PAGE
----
Laws and Regulations Every Employer Should Know

Up through the beginning of the 20th century, there were really no laws aimed to protect workers. Employers had complete autonomy when it came to wage negotiation and could enforce harsh workloads under conditions that would be entirely unacceptable today. 

Thankfully, federal and state governments have ironed out a lot of wrinkles in the past several decades, leaving employers with a little bit of homework before making a hire. As trusted global hiring partners, we have made a list of basic U.S. employment laws every employer should know.

Must-Know Laws for HR Personnel and Business Owners

While much legislation is industry or sector-specific, there is a core of federal and state laws that applies to everyone. Let’s start with the most general, and funnel our way down to the more specific.

1. Fair Labor Standards Act (FLSA)

Enacted in 1938 under President Roosevelt in the aftermath of the great depression, the Fair Labor Standards Act established a minimum wage, overtime pay, and child labor standards. This law affects full-time and part-time workers in the private sector as well as in federal, state, and local governments.

Read more here.

2. National Labor Relations Act (NLRA)

Passed a few years prior to the FLSA, the National Labor Relations act of 1935 encourages collective bargaining by protecting private-sector workers’ full freedom of association. Basically, the NLRA gives private-sector employees the right to organize into trade unions and take collective actions such as strikes without retaliation.

Read more here.

3. Age Discrimination in Employment Act (ADEA)

The Age Discrimination in Employment Act forbids age discrimination against any American worker over the age of 40. It is important to note that this law does not protect workers younger than 40, although a number of states have enacted laws to also protect younger workers from age discrimination.

Read more here.

4. Americans with Disabilities Act (ADA)

The Americans with Disabilities Act is a civil rights law that extends far beyond the workplace. Enacted in 1990, the ADA prohibits discrimination against disabled individuals who are seeking job opportunities, education, access to goods/services, and more. Modeled after the Civil Rights Act of 1964, this piece of legislation binds employers to certain equal opportunity practices.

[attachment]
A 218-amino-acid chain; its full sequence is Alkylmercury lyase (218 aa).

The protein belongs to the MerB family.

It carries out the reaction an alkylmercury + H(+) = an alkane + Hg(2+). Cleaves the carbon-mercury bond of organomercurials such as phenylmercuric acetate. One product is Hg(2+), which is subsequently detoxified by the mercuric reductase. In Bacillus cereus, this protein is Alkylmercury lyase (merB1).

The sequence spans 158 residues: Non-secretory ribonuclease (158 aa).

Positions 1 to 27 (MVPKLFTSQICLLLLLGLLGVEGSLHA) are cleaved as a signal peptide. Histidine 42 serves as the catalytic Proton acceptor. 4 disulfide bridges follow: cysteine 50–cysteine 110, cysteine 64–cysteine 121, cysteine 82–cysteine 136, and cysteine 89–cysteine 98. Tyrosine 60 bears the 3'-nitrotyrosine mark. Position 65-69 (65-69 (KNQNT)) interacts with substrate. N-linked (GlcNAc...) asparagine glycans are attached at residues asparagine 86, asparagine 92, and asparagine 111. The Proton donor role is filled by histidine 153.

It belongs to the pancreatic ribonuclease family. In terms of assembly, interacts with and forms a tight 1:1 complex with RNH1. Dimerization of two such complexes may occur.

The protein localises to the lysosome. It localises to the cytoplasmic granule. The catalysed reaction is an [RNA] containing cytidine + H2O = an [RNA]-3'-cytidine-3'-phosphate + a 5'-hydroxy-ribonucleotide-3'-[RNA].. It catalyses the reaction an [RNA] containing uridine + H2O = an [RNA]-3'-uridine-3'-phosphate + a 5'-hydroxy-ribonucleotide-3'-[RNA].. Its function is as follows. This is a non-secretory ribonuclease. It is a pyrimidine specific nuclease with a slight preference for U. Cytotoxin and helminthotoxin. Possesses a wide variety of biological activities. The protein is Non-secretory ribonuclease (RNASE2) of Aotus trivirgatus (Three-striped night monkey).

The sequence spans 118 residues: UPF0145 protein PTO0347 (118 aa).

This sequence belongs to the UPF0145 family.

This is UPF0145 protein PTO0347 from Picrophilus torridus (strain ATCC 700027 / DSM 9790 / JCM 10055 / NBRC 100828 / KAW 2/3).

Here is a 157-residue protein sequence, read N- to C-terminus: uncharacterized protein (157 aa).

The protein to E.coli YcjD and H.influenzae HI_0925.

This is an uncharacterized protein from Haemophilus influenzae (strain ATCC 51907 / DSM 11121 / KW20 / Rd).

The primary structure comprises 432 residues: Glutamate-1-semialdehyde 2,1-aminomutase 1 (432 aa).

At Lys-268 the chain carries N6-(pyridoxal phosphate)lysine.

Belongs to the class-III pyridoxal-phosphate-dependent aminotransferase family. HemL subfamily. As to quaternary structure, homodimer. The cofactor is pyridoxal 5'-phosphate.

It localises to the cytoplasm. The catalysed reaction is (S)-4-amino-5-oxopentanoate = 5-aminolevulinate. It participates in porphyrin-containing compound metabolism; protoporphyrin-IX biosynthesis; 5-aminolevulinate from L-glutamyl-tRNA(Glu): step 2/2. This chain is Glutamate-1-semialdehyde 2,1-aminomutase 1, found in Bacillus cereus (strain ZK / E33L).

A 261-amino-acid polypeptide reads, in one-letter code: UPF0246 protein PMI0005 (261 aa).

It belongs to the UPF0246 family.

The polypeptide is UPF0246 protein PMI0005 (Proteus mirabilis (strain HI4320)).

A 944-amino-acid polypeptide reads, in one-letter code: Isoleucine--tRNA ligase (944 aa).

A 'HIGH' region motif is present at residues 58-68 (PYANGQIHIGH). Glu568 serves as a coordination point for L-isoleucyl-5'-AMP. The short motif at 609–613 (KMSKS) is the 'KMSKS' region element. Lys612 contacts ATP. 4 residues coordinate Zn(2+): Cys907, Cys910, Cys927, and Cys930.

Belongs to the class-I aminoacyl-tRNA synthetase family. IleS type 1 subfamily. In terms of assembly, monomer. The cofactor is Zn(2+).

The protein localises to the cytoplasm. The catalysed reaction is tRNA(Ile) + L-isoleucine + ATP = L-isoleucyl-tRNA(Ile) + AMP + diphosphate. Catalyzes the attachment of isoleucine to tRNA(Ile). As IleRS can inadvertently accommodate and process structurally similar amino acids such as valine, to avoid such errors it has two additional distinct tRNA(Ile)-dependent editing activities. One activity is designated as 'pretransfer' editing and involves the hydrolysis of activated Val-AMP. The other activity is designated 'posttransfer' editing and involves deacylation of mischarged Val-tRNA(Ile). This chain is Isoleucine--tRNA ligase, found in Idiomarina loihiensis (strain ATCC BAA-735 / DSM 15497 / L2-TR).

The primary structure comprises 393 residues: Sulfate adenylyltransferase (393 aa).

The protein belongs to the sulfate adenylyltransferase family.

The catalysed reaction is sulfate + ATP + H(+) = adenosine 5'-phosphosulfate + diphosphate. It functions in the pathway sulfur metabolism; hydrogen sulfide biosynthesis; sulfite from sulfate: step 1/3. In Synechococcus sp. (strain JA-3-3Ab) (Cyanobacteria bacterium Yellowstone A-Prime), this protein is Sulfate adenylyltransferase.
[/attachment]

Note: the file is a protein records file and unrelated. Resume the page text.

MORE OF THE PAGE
Read more here.

5. Fair Credit Reporting Act (FCRA)

In so many words, the Fair Credit Reporting Act regulates how consumer reports are obtained and utilized by employers. Consumer reports are essentially anything procured on behalf of another that contains personal credit, character, reputation, or lifestyle information. 

Employers have a number of responsibilities under the FCRA. For more information, consult this resource.

6. “Ban the Box” Laws

Though not a law enforced at the federal level, “ban the box” laws are observed by many states and work to prevent the disqualification of candidates based on stigma alone. Employers in states where such laws exist are not able to ask probing questions about a candidate’s past criminal history on their initial application. Criminal background checks and inquiries about arrests can only make an appearance later on in the hiring process.


Employers must be aware of their employees’ rights and protections. Every business in the U.S. that makes hires must adhere to certain federal and state standards. Failure to do so can potentially lead to costly litigation, fines, or business closure.

It is also important to understand that legislation, such as that outlined above, wasn’t enacted for the purposes of straining organizations or introducing liabilities. It exists to protect working American citizens, a thing that actually helps employers in the end. Building and sustaining a healthy, productive work environment should always be the ultimate goal. 

For more information on Peopletrail’s role in helping east-coast organizations achieve this, pay us a visit online.

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